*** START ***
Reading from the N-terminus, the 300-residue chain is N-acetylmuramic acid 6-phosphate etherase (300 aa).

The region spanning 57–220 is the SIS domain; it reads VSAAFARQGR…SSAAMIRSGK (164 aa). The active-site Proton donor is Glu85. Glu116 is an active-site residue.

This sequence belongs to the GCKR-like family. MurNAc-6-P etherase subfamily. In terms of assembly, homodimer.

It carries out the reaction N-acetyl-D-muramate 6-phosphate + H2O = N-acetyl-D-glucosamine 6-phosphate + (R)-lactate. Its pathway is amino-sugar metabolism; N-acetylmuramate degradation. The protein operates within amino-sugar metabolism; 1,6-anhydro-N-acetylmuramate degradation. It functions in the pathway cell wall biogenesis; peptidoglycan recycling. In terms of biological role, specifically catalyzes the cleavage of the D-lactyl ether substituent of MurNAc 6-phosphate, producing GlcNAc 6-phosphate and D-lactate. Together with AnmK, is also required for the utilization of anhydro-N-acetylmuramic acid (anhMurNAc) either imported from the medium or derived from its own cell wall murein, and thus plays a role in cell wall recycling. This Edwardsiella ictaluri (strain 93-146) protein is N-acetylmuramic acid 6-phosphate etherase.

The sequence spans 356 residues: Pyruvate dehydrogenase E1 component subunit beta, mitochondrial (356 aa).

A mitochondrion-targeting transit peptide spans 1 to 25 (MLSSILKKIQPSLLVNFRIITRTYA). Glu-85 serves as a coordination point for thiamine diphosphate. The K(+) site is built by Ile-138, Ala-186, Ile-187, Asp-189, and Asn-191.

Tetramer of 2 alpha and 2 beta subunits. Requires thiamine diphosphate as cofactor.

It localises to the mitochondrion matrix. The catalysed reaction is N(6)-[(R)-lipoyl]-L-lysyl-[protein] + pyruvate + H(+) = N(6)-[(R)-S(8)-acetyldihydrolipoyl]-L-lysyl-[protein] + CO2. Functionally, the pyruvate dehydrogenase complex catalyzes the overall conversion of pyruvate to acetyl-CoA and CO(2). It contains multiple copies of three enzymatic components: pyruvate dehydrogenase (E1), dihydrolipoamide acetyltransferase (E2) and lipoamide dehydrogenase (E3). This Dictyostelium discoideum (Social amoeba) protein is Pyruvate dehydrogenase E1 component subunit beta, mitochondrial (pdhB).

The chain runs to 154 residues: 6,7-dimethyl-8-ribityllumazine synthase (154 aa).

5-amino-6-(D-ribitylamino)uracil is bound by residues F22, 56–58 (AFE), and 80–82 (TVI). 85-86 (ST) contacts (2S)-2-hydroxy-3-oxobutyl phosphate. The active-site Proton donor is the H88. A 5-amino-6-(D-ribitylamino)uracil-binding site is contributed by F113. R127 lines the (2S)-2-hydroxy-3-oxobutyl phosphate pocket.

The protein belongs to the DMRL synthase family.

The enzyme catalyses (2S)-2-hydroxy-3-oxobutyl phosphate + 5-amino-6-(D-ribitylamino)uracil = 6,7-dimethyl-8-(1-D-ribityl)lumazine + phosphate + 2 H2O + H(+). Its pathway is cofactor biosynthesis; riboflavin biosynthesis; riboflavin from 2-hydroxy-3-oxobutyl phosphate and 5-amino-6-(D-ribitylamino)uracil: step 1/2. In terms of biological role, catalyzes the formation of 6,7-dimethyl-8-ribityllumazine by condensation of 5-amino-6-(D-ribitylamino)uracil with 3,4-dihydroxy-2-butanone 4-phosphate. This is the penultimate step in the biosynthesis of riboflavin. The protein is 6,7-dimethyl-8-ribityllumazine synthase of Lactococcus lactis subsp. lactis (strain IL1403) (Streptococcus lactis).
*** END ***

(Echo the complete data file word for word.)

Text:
Reading from the N-terminus, the 300-residue chain is N-acetylmuramic acid 6-phosphate etherase (300 aa).

The region spanning 57–220 is the SIS domain; it reads VSAAFARQGR…SSAAMIRSGK (164 aa). The active-site Proton donor is Glu85. Glu116 is an active-site residue.

This sequence belongs to the GCKR-like family. MurNAc-6-P etherase subfamily. In terms of assembly, homodimer.

It carries out the reaction N-acetyl-D-muramate 6-phosphate + H2O = N-acetyl-D-glucosamine 6-phosphate + (R)-lactate. Its pathway is amino-sugar metabolism; N-acetylmuramate degradation. The protein operates within amino-sugar metabolism; 1,6-anhydro-N-acetylmuramate degradation. It functions in the pathway cell wall biogenesis; peptidoglycan recycling. In terms of biological role, specifically catalyzes the cleavage of the D-lactyl ether substituent of MurNAc 6-phosphate, producing GlcNAc 6-phosphate and D-lactate. Together with AnmK, is also required for the utilization of anhydro-N-acetylmuramic acid (anhMurNAc) either imported from the medium or derived from its own cell wall murein, and thus plays a role in cell wall recycling. This Edwardsiella ictaluri (strain 93-146) protein is N-acetylmuramic acid 6-phosphate etherase.

The sequence spans 356 residues: Pyruvate dehydrogenase E1 component subunit beta, mitochondrial (356 aa).

A mitochondrion-targeting transit peptide spans 1 to 25 (MLSSILKKIQPSLLVNFRIITRTYA). Glu-85 serves as a coordination point for thiamine diphosphate. The K(+) site is built by Ile-138, Ala-186, Ile-187, Asp-189, and Asn-191.

Tetramer of 2 alpha and 2 beta subunits. Requires thiamine diphosphate as cofactor.

It localises to the mitochondrion matrix. The catalysed reaction is N(6)-[(R)-lipoyl]-L-lysyl-[protein] + pyruvate + H(+) = N(6)-[(R)-S(8)-acetyldihydrolipoyl]-L-lysyl-[protein] + CO2. Functionally, the pyruvate dehydrogenase complex catalyzes the overall conversion of pyruvate to acetyl-CoA and CO(2). It contains multiple copies of three enzymatic components: pyruvate dehydrogenase (E1), dihydrolipoamide acetyltransferase (E2) and lipoamide dehydrogenase (E3). This Dictyostelium discoideum (Social amoeba) protein is Pyruvate dehydrogenase E1 component subunit beta, mitochondrial (pdhB).

The chain runs to 154 residues: 6,7-dimethyl-8-ribityllumazine synthase (154 aa).

5-amino-6-(D-ribitylamino)uracil is bound by residues F22, 56–58 (AFE), and 80–82 (TVI). 85-86 (ST) contacts (2S)-2-hydroxy-3-oxobutyl phosphate. The active-site Proton donor is the H88. A 5-amino-6-(D-ribitylamino)uracil-binding site is contributed by F113. R127 lines the (2S)-2-hydroxy-3-oxobutyl phosphate pocket.

The protein belongs to the DMRL synthase family.

The enzyme catalyses (2S)-2-hydroxy-3-oxobutyl phosphate + 5-amino-6-(D-ribitylamino)uracil = 6,7-dimethyl-8-(1-D-ribityl)lumazine + phosphate + 2 H2O + H(+). Its pathway is cofactor biosynthesis; riboflavin biosynthesis; riboflavin from 2-hydroxy-3-oxobutyl phosphate and 5-amino-6-(D-ribitylamino)uracil: step 1/2. In terms of biological role, catalyzes the formation of 6,7-dimethyl-8-ribityllumazine by condensation of 5-amino-6-(D-ribitylamino)uracil with 3,4-dihydroxy-2-butanone 4-phosphate. This is the penultimate step in the biosynthesis of riboflavin. The protein is 6,7-dimethyl-8-ribityllumazine synthase of Lactococcus lactis subsp. lactis (strain IL1403) (Streptococcus lactis).